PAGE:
I don't think it's mysterious or debatable that different keys should have different emotional resonances, and I don't think it depends on the system of tuning employed, although that could certainly add another layer of difference. The most obvious difference is in what we call "brightness," with higher keys sounding more brilliant and transparent than lower keys because there are fewer perceptible overtones and clashes between overtones to "muddy" the sound.

    Composers do indeed choose keys with these differences in mind. What we can't do is assign any specific expressive content to the keys, which some have done in calling, for example, C minor "tragic" or D major "joyous." The musical content will be the chief factor in creating such impressions. If I'm not mistaken, the clarino trumpets of the Baroque were generally pitched in D, and so a lot of music using them was written in that key, thus explaining the association of D major with joyful emotions (think of Bach's Magnificat and the brilliant choruses from the B-minor Mass). I think a distinction between the emotional qualities of "sharp" and "flat" keys is probably based originally on such a deployment of instruments - the "trumpet key" of D is closely related to A and G - but is otherwise fanciful.
    Last edited by Woodduck; Apr-06-2019 at 08:10.

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    Senior Member mikeh375's Avatar
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    Quote Originally Posted by TalkingHead View Post
    Several points need addressing here, Ken:


    Given that there are only four open strings (V1, V2, Alto & Cello) I doubt very much a transposition would radically alter the overall "atmosphere" of the piece in terms of the frequency (use) of open strings. String players tend to avoid open strings as they are not so open to "treatments" such as vibrato. Obviously, if the composer writes the lowest note possible for a string instrument it will by definition be an open string.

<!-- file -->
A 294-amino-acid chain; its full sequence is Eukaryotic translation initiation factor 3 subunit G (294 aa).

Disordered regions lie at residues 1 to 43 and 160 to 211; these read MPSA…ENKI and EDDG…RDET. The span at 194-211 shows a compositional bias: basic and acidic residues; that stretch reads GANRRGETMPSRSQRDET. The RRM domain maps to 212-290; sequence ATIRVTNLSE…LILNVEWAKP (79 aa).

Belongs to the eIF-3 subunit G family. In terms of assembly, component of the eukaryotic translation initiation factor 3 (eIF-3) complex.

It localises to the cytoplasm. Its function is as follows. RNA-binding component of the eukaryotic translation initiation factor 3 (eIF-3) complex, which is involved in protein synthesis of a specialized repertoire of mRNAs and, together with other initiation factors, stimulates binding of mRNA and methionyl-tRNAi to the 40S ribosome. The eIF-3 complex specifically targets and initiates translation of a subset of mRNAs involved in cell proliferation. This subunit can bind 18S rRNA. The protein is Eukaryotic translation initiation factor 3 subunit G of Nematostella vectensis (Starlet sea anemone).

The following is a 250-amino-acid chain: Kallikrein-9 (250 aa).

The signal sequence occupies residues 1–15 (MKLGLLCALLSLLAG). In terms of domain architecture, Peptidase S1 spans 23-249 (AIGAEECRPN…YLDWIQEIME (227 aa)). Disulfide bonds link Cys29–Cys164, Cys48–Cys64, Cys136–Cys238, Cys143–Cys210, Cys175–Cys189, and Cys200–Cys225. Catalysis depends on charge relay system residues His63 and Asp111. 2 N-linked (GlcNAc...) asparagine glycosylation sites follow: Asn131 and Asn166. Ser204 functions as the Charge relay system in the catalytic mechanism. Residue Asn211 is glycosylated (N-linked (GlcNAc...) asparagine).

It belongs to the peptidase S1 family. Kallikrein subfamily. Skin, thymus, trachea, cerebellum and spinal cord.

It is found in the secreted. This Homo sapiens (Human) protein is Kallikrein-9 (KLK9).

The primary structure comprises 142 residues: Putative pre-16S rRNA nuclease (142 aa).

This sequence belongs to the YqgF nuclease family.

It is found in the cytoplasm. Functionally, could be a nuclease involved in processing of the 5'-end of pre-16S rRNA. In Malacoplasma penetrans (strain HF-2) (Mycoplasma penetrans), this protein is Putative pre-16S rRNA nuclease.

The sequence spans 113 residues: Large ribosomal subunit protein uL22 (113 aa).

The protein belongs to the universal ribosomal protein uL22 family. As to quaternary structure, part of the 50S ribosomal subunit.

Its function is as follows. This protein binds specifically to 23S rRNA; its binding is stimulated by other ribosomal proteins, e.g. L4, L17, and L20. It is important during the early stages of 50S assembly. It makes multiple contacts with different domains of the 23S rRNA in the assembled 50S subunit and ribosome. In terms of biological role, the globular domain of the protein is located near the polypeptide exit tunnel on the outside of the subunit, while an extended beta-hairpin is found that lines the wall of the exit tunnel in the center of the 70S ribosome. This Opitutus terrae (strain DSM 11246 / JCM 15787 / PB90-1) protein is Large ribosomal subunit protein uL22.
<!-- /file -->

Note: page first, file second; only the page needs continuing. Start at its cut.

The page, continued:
One must remember too that open strings are a technical resource to be exploited by the composer and any transposition away from a piece that utilises open strings in techniques such as bariolage, multiple stops etc. is not desirable at all. Composers often write for and with instruments in mind at the point of creation and that process is often inextricably bound up and influenced by the technical abilities of the instrument. The best composers will exploit the characteristics of an instrument in an idiomatic way to maximise expressivity. In this regard, transposing could have a deleterious effect on delicate, precise and colourful scores by making some passages impractical or maybe even impossible.

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    Senior Member millionrainbows's Avatar
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    Everyone is talking about transposing as if it were a normal, easy thing.

    I think a better question would be, "Why do composers write music in the keys that they do?'